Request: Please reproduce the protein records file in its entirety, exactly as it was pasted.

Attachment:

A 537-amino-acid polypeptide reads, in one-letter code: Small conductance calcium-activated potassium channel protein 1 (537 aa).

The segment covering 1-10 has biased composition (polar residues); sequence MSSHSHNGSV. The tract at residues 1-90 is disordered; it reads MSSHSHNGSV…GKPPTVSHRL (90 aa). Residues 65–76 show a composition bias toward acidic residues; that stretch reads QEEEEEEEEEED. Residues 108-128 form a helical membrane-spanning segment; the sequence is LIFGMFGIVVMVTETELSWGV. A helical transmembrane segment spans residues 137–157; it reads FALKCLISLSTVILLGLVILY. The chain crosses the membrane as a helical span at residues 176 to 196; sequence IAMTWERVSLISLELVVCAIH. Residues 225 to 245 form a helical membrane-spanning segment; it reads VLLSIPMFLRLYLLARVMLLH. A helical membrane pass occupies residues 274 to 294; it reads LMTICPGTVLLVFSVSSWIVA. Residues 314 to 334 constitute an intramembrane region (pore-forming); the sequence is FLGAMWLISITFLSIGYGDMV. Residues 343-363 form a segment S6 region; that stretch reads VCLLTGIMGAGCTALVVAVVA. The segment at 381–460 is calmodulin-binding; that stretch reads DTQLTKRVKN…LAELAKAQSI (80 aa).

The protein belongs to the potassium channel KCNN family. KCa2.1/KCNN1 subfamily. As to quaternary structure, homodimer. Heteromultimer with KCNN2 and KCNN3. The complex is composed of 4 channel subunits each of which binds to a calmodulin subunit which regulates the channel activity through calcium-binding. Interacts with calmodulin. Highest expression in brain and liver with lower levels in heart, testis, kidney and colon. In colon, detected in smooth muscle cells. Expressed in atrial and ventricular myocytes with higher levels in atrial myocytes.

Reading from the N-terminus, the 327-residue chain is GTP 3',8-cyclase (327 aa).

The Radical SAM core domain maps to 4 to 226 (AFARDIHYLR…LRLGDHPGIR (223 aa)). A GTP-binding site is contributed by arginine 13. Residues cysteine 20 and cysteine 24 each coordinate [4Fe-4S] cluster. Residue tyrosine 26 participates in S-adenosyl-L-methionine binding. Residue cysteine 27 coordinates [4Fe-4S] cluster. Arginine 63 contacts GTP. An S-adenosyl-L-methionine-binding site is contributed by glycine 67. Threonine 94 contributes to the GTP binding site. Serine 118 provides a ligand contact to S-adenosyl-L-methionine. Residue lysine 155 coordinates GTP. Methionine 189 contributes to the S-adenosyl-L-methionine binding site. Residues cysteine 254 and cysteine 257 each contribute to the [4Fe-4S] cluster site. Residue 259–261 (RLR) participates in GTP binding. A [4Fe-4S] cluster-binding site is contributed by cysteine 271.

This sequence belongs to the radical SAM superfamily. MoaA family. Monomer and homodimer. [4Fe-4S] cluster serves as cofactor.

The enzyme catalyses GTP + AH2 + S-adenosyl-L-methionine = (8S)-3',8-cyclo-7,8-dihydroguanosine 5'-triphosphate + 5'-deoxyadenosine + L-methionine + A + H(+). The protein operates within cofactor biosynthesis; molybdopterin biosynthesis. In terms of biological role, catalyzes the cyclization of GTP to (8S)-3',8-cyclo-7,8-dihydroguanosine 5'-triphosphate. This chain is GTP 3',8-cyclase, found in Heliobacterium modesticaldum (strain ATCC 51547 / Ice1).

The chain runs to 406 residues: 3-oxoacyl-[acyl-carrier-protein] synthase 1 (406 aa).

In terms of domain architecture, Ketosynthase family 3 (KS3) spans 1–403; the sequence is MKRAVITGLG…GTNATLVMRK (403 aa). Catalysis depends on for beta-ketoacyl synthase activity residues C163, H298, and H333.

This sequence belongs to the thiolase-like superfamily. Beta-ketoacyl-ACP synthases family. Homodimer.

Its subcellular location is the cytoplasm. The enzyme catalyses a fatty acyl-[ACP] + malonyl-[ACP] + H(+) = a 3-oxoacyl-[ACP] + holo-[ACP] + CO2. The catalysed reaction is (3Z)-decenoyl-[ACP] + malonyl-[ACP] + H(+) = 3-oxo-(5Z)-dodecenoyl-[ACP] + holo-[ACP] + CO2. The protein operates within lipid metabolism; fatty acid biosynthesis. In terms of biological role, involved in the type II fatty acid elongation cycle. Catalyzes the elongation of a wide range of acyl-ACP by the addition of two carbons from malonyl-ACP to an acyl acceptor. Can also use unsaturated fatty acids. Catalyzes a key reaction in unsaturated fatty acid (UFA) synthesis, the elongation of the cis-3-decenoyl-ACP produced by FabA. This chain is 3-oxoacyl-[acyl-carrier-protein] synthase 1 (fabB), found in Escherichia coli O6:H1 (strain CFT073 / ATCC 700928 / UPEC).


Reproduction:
A 537-amino-acid polypeptide reads, in one-letter code: Small conductance calcium-activated potassium channel protein 1 (537 aa).

The segment covering 1-10 has biased composition (polar residues); sequence MSSHSHNGSV. The tract at residues 1-90 is disordered; it reads MSSHSHNGSV…GKPPTVSHRL (90 aa). Residues 65–76 show a composition bias toward acidic residues; that stretch reads QEEEEEEEEEED. Residues 108-128 form a helical membrane-spanning segment; the sequence is LIFGMFGIVVMVTETELSWGV. A helical transmembrane segment spans residues 137–157; it reads FALKCLISLSTVILLGLVILY. The chain crosses the membrane as a helical span at residues 176 to 196; sequence IAMTWERVSLISLELVVCAIH. Residues 225 to 245 form a helical membrane-spanning segment; it reads VLLSIPMFLRLYLLARVMLLH. A helical membrane pass occupies residues 274 to 294; it reads LMTICPGTVLLVFSVSSWIVA. Residues 314 to 334 constitute an intramembrane region (pore-forming); the sequence is FLGAMWLISITFLSIGYGDMV. Residues 343-363 form a segment S6 region; that stretch reads VCLLTGIMGAGCTALVVAVVA. The segment at 381–460 is calmodulin-binding; that stretch reads DTQLTKRVKN…LAELAKAQSI (80 aa).

The protein belongs to the potassium channel KCNN family. KCa2.1/KCNN1 subfamily. As to quaternary structure, homodimer. Heteromultimer with KCNN2 and KCNN3. The complex is composed of 4 channel subunits each of which binds to a calmodulin subunit which regulates the channel activity through calcium-binding. Interacts with calmodulin. Highest expression in brain and liver with lower levels in heart, testis, kidney and colon. In colon, detected in smooth muscle cells. Expressed in atrial and ventricular myocytes with higher levels in atrial myocytes.

Reading from the N-terminus, the 327-residue chain is GTP 3',8-cyclase (327 aa).

The Radical SAM core domain maps to 4 to 226 (AFARDIHYLR…LRLGDHPGIR (223 aa)). A GTP-binding site is contributed by arginine 13. Residues cysteine 20 and cysteine 24 each coordinate [4Fe-4S] cluster. Residue tyrosine 26 participates in S-adenosyl-L-methionine binding. Residue cysteine 27 coordinates [4Fe-4S] cluster. Arginine 63 contacts GTP. An S-adenosyl-L-methionine-binding site is contributed by glycine 67. Threonine 94 contributes to the GTP binding site. Serine 118 provides a ligand contact to S-adenosyl-L-methionine. Residue lysine 155 coordinates GTP. Methionine 189 contributes to the S-adenosyl-L-methionine binding site. Residues cysteine 254 and cysteine 257 each contribute to the [4Fe-4S] cluster site. Residue 259–261 (RLR) participates in GTP binding. A [4Fe-4S] cluster-binding site is contributed by cysteine 271.

This sequence belongs to the radical SAM superfamily. MoaA family. Monomer and homodimer. [4Fe-4S] cluster serves as cofactor.

The enzyme catalyses GTP + AH2 + S-adenosyl-L-methionine = (8S)-3',8-cyclo-7,8-dihydroguanosine 5'-triphosphate + 5'-deoxyadenosine + L-methionine + A + H(+). The protein operates within cofactor biosynthesis; molybdopterin biosynthesis. In terms of biological role, catalyzes the cyclization of GTP to (8S)-3',8-cyclo-7,8-dihydroguanosine 5'-triphosphate. This chain is GTP 3',8-cyclase, found in Heliobacterium modesticaldum (strain ATCC 51547 / Ice1).

The chain runs to 406 residues: 3-oxoacyl-[acyl-carrier-protein] synthase 1 (406 aa).

In terms of domain architecture, Ketosynthase family 3 (KS3) spans 1–403; the sequence is MKRAVITGLG…GTNATLVMRK (403 aa). Catalysis depends on for beta-ketoacyl synthase activity residues C163, H298, and H333.

This sequence belongs to the thiolase-like superfamily. Beta-ketoacyl-ACP synthases family. Homodimer.

Its subcellular location is the cytoplasm. The enzyme catalyses a fatty acyl-[ACP] + malonyl-[ACP] + H(+) = a 3-oxoacyl-[ACP] + holo-[ACP] + CO2. The catalysed reaction is (3Z)-decenoyl-[ACP] + malonyl-[ACP] + H(+) = 3-oxo-(5Z)-dodecenoyl-[ACP] + holo-[ACP] + CO2. The protein operates within lipid metabolism; fatty acid biosynthesis. In terms of biological role, involved in the type II fatty acid elongation cycle. Catalyzes the elongation of a wide range of acyl-ACP by the addition of two carbons from malonyl-ACP to an acyl acceptor. Can also use unsaturated fatty acids. Catalyzes a key reaction in unsaturated fatty acid (UFA) synthesis, the elongation of the cis-3-decenoyl-ACP produced by FabA. This chain is 3-oxoacyl-[acyl-carrier-protein] synthase 1 (fabB), found in Escherichia coli O6:H1 (strain CFT073 / ATCC 700928 / UPEC).